Friday, February 12, 2010
November, November - Horse Stories (Winter 2010)
Perfect Black Swan Records.
SCQ Rating: 85%
Quality songwriters don’t come around as often as we’d like them to. Really, it isn’t about a song they’re pushing or even a particular sound they’re toting so much as a demeanor, a vulnerability that you can relate to. In that respect, choosing to follow a songwriter’s work with any determination is like choosing a friend; you want someone you can share ideals and desires with, and yet someone you don’t entirely understand. Toby Burke, the Los Angeles via Australia-based artist behind Horse Stories, broke the ice for me with ‘Hummingbird’, a gentle folk song so pure and powerful it’s nearly gospel in its ethereal build. If ‘Hummingbird’ hints at the promise of great things, November, November provides proof of those declarations and the beginnings of an assured friendship.
Originating in a windowless garage under Burke’s LA house, these songs have endured three years and countless demos of transformation and refinement, as Horse Stories reinvented his stylistic approach. And as November, November spread track-by-track from my stereo, I kept those details close to heart, hoping no brash guitar or clumsy lyric would interrupt Burke’s patient flow. Luckily – no, incredibly – this album’s trial of refinement has resulted in no such wayward decision; instead, Burke has hewed ten impeccable tracks, founded on acoustic guitar but stretched with bouts of percussion and strings so engaging, their emotional resonance outlasts their economic run-times. The dexterous drumming and finger-picked guitar that announces ‘Standing In the Snow’ sets a bleak scene of two stubborn people, possibly lovers, figuring each other out while the odd electric outburst blows through a frigid breeze. With a harder edge but no less patient is ‘Hole In the Head’, where Burke repeats – as if the impossible has come true – “I made it, I made it,” before a crest of quietly aching guitar-work. Although November, November’s first half, rounded out by the charmingly nostalgic ‘Telephone Message…’, cannot be trumped, the record’s second half nearly succeeds in matching it. Burke’s deliberate pacing on ‘The Weight’ and ‘Believer’ crests with the latter, sturdy and string-laden, before settling confidently upon two soft closures. As ‘Rockinghorse’ pleads for the return of a runaway over antique piano and soft horn, ‘The TV’ seemingly sums up all of November, November’s tasteful markers – subtle vocal echoes, pastoral acoustics, acute moments of drama – in its stirring, choral refrain.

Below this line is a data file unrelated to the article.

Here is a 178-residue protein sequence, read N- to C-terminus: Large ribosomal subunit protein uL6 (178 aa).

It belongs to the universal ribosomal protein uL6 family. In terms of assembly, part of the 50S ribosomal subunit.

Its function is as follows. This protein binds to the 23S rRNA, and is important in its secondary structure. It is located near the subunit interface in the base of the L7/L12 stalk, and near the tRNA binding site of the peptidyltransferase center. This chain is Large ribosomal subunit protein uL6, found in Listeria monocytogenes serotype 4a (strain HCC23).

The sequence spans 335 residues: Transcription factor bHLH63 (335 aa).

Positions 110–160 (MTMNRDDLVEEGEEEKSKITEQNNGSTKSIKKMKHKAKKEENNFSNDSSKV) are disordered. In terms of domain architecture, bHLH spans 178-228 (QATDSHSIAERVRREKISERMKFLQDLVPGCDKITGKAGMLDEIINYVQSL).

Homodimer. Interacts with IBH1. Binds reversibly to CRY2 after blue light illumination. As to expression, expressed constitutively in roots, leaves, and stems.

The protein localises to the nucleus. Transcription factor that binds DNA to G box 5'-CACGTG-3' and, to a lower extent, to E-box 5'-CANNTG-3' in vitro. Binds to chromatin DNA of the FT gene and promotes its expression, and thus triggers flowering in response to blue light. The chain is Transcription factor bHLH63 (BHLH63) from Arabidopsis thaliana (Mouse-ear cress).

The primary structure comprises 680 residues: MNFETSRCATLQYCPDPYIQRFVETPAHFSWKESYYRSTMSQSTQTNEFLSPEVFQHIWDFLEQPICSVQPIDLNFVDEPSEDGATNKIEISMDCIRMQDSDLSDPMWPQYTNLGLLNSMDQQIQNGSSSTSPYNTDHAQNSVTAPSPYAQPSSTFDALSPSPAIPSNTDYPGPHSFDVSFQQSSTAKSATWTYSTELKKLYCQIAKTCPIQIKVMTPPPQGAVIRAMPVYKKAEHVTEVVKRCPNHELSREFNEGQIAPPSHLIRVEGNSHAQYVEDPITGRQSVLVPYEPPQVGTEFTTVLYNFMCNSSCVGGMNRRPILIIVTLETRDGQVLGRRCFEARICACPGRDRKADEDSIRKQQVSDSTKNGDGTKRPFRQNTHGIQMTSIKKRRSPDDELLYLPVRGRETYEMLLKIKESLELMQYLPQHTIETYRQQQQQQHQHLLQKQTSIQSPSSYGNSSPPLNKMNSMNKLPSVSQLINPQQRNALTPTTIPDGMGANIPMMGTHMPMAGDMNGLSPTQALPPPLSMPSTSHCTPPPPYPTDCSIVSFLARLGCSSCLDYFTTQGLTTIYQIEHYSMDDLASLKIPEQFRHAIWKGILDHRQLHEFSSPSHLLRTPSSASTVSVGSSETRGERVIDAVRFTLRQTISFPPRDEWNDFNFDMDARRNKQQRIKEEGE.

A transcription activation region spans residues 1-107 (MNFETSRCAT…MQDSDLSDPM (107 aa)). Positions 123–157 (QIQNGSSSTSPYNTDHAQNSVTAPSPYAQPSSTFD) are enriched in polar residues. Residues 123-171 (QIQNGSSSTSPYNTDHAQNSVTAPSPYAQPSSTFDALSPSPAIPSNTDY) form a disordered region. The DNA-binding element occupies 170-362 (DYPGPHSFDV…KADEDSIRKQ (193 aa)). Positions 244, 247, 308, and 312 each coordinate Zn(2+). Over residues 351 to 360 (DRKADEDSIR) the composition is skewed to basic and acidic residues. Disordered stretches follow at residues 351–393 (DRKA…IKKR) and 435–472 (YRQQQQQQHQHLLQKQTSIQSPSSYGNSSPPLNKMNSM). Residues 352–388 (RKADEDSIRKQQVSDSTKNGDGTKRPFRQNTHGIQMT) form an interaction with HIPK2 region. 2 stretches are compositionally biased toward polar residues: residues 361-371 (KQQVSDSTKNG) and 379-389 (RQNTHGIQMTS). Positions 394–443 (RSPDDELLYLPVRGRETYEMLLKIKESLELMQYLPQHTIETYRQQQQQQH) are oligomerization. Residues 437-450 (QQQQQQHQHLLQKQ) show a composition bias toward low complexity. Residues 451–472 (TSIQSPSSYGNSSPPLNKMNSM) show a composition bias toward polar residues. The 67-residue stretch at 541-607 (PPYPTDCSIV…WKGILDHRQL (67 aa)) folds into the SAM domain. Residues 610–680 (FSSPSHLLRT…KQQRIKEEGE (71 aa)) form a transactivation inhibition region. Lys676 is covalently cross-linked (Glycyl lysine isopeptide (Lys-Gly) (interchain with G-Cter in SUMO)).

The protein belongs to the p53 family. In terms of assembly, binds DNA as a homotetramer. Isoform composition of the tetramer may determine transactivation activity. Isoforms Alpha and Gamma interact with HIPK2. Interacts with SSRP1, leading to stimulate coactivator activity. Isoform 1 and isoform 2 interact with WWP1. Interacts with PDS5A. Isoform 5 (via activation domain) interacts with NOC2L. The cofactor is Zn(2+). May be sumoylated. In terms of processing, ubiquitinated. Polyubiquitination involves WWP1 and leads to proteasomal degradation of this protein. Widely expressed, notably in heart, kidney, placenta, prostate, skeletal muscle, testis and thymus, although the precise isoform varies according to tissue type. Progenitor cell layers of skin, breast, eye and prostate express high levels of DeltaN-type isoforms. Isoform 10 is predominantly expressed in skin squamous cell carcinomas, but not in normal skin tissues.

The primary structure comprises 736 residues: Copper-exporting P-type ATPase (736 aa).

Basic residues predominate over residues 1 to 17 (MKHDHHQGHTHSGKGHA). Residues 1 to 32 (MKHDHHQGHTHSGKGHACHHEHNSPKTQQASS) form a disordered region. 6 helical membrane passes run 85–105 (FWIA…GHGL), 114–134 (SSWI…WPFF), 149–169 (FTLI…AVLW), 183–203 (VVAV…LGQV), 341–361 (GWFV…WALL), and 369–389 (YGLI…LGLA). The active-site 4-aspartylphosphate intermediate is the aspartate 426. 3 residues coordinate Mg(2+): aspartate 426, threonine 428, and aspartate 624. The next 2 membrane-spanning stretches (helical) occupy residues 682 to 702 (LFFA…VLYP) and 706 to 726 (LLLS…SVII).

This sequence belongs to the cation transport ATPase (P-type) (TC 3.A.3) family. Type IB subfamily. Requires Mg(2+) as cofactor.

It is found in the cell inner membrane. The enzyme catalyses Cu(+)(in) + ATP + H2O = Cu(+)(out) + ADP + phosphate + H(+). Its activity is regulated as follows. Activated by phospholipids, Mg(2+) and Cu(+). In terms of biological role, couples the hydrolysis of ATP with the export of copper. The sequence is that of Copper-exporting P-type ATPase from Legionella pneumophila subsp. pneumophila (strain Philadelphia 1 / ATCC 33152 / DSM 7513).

To open one’s album with a song as instantly loveable as ‘Hummingbird’ is a no-brainer; what separates Burke from the many one-hit troubadours, however, is that November, November’s nine subsequent tracks are as good, if not better. Between the lyrics and in Burke’s slight twang, I can’t help but hear elements of Ryan Adams, moody but confessional, touching these songs as if passing the torch from one great songwriter to another. In Horse Stories lies a worthy successor to the folk crown, no doubt, as well as a friend you never knew you had.